Taxation watchdog calls for whistleblower protection, inter-agency collaboration

By Shannon Jenkins

Friday September 6, 2019

Source: Getty Images

The tax ombudsman wants greater powers to protect whistleblowers, award compensation and participate in cross-agency investigations.

In its submission to a federal inquiry into the performance of the Inspector-General of Taxation, the watchdog called for stronger protections for “all those who disclose information to the IGTO — including as part of a complaint or review investigation”.

“The IGTO is unable to investigate whistleblower-style complaints where it cannot offer protections to those disclosing,” Inspector-General Karen Payne told the inquiry.

Such protection would include current and former ATO officials who make public interest disclosures, and would provide immunity from liability, absolute privilege in defamation cases, protection from termination of a contract,  and “remedies” such as compensation or apology for harm caused by their disclosure.


Read more: Government appoints new taxation watchdog


The IGTO made 13 recommendations in its submission, urging a removal of barriers to the body’s ability to access information, and the power to compensate complainants “where the IGTO investigation finds that ATO or TPB action has caused loss or damage”.

Payne also recommended improvements for “inter-agency collaboration to permit joint investigations”.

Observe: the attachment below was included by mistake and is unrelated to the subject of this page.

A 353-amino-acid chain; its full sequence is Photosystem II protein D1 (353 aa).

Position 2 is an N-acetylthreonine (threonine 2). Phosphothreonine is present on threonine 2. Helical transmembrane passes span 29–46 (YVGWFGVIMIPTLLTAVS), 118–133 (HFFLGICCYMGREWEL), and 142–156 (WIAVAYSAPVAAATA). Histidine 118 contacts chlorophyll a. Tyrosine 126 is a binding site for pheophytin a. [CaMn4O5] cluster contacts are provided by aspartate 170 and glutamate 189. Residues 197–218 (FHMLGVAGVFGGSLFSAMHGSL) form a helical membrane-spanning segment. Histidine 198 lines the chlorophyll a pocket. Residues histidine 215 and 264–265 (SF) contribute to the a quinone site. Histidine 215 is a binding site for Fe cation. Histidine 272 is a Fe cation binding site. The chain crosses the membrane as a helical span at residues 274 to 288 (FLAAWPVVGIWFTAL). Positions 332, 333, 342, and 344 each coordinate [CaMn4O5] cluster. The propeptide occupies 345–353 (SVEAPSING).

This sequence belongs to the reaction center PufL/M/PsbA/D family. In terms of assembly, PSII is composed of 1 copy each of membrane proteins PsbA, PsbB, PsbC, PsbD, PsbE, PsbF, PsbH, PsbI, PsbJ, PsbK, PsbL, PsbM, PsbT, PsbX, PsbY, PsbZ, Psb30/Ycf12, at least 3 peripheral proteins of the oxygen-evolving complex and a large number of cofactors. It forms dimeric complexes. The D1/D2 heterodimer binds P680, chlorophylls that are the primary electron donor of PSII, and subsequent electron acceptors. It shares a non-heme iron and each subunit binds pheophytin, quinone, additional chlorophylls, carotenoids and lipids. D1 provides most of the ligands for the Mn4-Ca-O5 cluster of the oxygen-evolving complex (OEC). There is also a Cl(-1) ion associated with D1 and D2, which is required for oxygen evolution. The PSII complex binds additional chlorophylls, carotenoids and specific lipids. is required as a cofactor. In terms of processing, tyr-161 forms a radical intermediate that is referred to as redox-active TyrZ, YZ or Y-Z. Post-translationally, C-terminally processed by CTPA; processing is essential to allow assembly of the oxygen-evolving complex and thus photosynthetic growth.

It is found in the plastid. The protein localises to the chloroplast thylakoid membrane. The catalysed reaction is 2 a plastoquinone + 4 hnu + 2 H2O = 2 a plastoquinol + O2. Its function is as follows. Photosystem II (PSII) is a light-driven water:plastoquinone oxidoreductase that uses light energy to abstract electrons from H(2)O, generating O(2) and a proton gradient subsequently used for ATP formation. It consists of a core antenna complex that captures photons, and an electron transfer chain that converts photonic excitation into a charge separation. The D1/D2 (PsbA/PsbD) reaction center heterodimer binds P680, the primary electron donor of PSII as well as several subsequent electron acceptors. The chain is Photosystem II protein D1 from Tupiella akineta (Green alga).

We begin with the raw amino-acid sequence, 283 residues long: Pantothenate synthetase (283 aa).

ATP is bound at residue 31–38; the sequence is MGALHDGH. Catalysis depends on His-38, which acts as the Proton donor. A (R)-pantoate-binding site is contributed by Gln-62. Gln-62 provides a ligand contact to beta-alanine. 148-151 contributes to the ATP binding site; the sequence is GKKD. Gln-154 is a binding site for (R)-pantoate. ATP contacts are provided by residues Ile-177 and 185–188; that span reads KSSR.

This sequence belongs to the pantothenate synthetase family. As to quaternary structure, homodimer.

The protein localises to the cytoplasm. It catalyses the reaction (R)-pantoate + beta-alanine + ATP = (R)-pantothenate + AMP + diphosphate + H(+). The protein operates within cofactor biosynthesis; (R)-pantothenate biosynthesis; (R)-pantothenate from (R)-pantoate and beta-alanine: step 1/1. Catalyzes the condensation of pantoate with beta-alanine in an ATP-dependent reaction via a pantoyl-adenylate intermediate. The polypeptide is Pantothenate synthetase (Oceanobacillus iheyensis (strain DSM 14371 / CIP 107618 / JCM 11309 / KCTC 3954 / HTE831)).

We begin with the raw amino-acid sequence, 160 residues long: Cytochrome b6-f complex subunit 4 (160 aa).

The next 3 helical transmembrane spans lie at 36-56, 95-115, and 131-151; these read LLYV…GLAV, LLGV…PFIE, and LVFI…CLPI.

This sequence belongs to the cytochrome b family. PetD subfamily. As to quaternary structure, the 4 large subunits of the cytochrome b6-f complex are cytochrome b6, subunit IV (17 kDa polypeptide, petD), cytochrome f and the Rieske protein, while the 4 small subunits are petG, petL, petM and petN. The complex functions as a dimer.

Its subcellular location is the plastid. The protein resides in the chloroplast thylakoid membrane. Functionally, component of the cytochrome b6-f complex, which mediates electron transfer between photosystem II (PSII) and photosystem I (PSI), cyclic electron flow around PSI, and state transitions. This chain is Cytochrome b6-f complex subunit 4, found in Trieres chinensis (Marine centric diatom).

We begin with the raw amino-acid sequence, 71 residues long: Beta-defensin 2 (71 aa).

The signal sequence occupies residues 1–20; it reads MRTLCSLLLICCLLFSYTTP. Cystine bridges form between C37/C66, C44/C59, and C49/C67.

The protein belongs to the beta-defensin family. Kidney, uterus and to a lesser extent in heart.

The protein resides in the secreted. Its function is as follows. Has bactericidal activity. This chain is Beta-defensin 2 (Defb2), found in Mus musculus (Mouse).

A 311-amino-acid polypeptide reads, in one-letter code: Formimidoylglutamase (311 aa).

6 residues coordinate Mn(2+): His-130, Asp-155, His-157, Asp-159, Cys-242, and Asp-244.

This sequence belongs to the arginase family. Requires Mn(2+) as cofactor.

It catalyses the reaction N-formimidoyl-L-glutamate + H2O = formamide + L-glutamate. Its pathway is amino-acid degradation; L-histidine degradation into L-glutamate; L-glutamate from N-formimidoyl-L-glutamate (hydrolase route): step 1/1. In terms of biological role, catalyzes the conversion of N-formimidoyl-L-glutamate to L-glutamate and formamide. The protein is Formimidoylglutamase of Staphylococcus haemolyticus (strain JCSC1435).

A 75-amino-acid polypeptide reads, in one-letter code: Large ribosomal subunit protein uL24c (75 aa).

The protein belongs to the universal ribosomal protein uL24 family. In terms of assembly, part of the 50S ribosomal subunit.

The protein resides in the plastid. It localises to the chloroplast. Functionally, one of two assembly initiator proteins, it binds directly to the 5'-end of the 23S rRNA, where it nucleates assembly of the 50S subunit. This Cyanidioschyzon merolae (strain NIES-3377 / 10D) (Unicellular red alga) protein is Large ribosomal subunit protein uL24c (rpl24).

“Currently, there is no formal mechanism or arrangement for the conduct of joint investigations or information sharing between other government agencies,” the submission noted.

The watchdog also wants its decisions to be binding on the ATO. A submission from Self Employed Australia echoed this, suggesting the tax ombudsman’s powers be expanded so that the ATO would have to “respond to, or take on board, the IGT’s observations, criticisms or recommendations”.

“We find the treatment of whistle-blowers by the ATO to be scandalous,” the organisation stated, referring to the case of former ATO staffer Richard Boyle, who faces 161 years in prison for disclosing alleged abuses of power within the ATO. “This is no reflection upon the IGT, as it has no control over the ATO on this issue.”

“The reality is that any organisation, private or public, that has a dominant position can easily slide towards unaccountability and abuse its powers … Oversight, accountability and transparency are essential if the abuse of power is to be limited.”


Read more: Lunch with a whistleblower: how laws ‘lure’ public servants into disclosing


Payne has also expressed the need for her office’s investigations to be made public to promote transparency.

“Concerns have been raised previously in relation to the IGTO function — that that without a public reporting requirement, the independence of the IGTO would be diminished. These
views maintain that for the IGTO function to be principled and effective as a means of identifying and remedying systemic problems in the administration of the tax system, the reporting process
must be open and transparent,” she noted.

“Decisions that are subject of public scrutiny are more likely to be accepted as independent and such public and transparent reporting encourages evidence-based decision-making.”

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